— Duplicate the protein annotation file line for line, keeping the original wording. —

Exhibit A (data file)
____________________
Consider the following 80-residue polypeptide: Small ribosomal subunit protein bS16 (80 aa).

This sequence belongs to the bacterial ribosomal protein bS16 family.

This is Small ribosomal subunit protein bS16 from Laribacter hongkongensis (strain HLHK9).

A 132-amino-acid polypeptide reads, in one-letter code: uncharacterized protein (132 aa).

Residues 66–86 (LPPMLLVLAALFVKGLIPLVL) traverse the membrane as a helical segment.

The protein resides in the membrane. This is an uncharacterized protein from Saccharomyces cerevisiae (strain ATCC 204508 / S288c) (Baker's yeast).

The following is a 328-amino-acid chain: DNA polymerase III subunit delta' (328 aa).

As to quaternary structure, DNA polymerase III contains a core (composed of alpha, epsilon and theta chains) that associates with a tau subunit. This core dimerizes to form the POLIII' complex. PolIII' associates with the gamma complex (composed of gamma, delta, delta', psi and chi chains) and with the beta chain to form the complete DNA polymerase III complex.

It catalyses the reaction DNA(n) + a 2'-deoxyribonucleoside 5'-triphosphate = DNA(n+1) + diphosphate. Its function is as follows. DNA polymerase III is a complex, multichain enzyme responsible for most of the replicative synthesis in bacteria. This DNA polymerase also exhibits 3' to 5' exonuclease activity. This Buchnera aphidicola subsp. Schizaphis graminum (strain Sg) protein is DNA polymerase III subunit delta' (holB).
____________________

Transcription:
Consider the following 80-residue polypeptide: Small ribosomal subunit protein bS16 (80 aa).

This sequence belongs to the bacterial ribosomal protein bS16 family.

This is Small ribosomal subunit protein bS16 from Laribacter hongkongensis (strain HLHK9).

A 132-amino-acid polypeptide reads, in one-letter code: uncharacterized protein (132 aa).

Residues 66–86 (LPPMLLVLAALFVKGLIPLVL) traverse the membrane as a helical segment.

The protein resides in the membrane. This is an uncharacterized protein from Saccharomyces cerevisiae (strain ATCC 204508 / S288c) (Baker's yeast).

The following is a 328-amino-acid chain: DNA polymerase III subunit delta' (328 aa).

As to quaternary structure, DNA polymerase III contains a core (composed of alpha, epsilon and theta chains) that associates with a tau subunit. This core dimerizes to form the POLIII' complex. PolIII' associates with the gamma complex (composed of gamma, delta, delta', psi and chi chains) and with the beta chain to form the complete DNA polymerase III complex.

It catalyses the reaction DNA(n) + a 2'-deoxyribonucleoside 5'-triphosphate = DNA(n+1) + diphosphate. Its function is as follows. DNA polymerase III is a complex, multichain enzyme responsible for most of the replicative synthesis in bacteria. This DNA polymerase also exhibits 3' to 5' exonuclease activity. This Buchnera aphidicola subsp. Schizaphis graminum (strain Sg) protein is DNA polymerase III subunit delta' (holB).